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Hold the Beer, Bring on the Bras

Everclear were this year’s LARKfest headliners, and they rocked out to an absolutely packed Lark Street. As the show continued, some festivalgoers near the stage started hurling empty beer cans at the band members, prompting bandleader Art Alexakis to stop playing midsong and chastise the drunkards down front, following it up with a modest demand that the audience start tossing full beers—or bras and panties—onstage instead of cans. Some ladies happily filled the underwear request, but no one seemed to want to give up their beer. Which is OK, since Alexakis is straight-edge these days, anyway. Everclear played their hits as well as a number or two from their new album, Welcome to the Drama Club.

 

They Got the Funk

By Paul Rapp

Duwayne Burnside and the Mississippi Mafia

Club Helsinki, Great Barrington, Mass., Sept. 16

Duwayne Burnside grew up playing electric blues in North Mississippi juke joints behind his dad, the late, legendary R.L. Burnside and his dad’s pal, the equally legendary Junior Kimbrough. After a yearlong stint touring with the North Mississippi All-Stars a few years ago, Duwayne went back to Mississippi, opened his own club not far from Highway 61, and now and then takes a band out on the road. In other words, unless you had a time machine that put you at the Crossroads with Robert Johnson in the 1920s, you just don’t get closer to the source than Duwayne.

Burnside, who’s in his mid-30s, and his band of impossibly young-looking dudes simply tore up Club Helsinki with deep, loud, funky jams. It was ridiculous. It was The Shit.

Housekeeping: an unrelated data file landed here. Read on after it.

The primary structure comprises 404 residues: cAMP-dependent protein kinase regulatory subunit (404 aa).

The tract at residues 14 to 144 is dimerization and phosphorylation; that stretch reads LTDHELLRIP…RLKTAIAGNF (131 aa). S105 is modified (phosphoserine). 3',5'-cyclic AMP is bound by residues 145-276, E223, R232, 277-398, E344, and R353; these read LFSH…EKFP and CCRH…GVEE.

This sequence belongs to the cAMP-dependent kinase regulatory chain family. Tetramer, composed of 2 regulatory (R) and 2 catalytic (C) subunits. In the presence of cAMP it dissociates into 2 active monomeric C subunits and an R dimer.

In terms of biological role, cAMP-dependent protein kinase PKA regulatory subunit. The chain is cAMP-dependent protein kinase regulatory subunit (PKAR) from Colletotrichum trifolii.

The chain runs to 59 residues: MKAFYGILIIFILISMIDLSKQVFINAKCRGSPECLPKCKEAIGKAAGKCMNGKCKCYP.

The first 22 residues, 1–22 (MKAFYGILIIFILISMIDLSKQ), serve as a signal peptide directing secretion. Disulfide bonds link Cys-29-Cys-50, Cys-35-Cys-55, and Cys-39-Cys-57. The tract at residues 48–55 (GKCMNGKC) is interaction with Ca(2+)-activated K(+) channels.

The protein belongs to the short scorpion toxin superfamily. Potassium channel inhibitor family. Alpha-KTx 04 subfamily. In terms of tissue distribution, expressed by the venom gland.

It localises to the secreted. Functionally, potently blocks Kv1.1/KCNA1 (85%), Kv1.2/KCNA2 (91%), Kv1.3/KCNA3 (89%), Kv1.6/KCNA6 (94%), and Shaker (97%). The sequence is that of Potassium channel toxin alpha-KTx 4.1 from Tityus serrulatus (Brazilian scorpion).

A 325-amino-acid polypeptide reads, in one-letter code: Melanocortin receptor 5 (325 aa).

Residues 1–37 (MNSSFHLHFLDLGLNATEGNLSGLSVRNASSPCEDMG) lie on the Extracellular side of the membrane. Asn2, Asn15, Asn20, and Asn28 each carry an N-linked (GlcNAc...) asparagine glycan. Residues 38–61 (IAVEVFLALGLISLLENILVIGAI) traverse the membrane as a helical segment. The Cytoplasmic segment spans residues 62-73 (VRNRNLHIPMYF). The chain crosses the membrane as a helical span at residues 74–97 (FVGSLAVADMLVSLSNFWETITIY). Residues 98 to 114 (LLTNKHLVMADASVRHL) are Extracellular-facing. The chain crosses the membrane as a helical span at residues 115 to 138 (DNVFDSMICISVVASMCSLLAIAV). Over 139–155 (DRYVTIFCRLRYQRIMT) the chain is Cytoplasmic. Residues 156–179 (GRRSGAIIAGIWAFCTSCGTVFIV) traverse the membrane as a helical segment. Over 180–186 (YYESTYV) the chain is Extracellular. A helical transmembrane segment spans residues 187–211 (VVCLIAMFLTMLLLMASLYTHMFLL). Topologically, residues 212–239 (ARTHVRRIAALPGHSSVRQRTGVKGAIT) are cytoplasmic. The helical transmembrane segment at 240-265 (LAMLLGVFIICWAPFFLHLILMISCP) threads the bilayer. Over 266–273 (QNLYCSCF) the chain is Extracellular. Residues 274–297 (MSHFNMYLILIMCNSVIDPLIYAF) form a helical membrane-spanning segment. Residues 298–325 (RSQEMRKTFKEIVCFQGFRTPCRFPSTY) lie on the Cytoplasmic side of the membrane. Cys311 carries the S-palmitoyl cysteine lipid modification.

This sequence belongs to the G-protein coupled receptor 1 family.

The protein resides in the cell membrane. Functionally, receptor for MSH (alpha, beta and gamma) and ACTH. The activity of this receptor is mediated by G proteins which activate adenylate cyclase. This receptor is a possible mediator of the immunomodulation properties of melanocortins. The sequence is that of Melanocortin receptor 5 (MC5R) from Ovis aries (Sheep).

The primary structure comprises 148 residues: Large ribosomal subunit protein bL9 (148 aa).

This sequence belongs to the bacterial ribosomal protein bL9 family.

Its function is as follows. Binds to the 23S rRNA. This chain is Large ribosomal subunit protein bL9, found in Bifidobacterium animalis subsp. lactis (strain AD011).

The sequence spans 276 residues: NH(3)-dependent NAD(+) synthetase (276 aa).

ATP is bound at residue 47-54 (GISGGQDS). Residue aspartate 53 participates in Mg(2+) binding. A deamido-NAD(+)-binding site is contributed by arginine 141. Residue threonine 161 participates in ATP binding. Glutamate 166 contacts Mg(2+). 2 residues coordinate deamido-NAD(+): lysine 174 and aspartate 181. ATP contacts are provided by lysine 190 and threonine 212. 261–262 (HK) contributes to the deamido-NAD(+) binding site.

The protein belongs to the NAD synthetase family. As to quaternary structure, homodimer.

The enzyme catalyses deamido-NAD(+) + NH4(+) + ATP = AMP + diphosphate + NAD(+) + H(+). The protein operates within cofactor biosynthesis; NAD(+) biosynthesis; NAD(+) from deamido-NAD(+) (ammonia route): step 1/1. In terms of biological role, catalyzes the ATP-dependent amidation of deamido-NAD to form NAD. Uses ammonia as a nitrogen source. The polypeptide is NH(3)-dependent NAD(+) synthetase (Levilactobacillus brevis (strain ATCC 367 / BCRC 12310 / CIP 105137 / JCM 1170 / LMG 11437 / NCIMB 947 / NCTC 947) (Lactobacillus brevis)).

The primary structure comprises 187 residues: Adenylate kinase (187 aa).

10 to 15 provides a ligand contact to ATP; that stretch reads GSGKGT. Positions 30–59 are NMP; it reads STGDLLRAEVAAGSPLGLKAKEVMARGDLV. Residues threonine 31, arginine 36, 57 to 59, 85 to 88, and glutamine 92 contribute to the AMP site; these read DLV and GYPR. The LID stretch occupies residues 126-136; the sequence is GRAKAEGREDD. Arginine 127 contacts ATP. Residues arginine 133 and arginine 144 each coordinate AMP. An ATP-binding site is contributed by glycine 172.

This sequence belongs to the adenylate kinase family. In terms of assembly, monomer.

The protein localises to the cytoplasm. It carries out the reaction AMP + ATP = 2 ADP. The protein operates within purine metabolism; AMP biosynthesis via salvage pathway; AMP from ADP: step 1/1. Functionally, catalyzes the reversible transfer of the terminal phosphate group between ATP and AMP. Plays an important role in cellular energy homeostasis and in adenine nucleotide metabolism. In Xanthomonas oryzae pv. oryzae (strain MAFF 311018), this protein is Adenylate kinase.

The band members were dressed in baggy jeans and T-shirts; Burnside, relaxed, confident, and exuding the kind of cool one can only be born with, was beaming all night, flashing some bodacious grillwork on his teefers. He played an Epiphone Les Paul, with a round, fat, slightly distorted tone, often using a wah-wah, producing a mildly Hendrixian sound. In fact, the combination of his guitar, his slightly reedy voice, and the incredible bottom-heavy rhythm section often recalled Hendrix’s Band of Gypsies.

Ah, the rhythm section: The bass player looked like he was about 15 years old, the drummer only slightly older, and they owned every groove they hit, from shuffles to straight fours, to jerky funk. The kind of grooves that could go on for days, and everyone would sit nodding along, hypnotized, oblivious to any dimension but the beat. Anybody can play the blues, and 99.9 percent of those who do suck at it. Not these guys.

Duwayne’s little brother Cedric was on second guitar, playing a Fender Jazzmaster with that slinky, metallic tone that was a perfect counterpoint to Duwayne’s fat, Gibson-like sound. Both of the Burnsides played as naturally as you breathe.

It was all extremely loose, but it was also all extremely right. Highpoints included a screaming version of Robert Johnson’s “Dust My Broom,” a thumping run through the North Mississippi All-Stars “Skinny Woman,” and an extended jam based on the riff from Bill Withers’ “Use Me.” It was this jam, towards the end of the first set, that caused the little room in the Berkshires to unravel, and suddenly Great Barrington was somewhere south of Memphis, and Helsinki was a shack a ways off the main road, and there was sex and danger and wonder and magnetism in the air.


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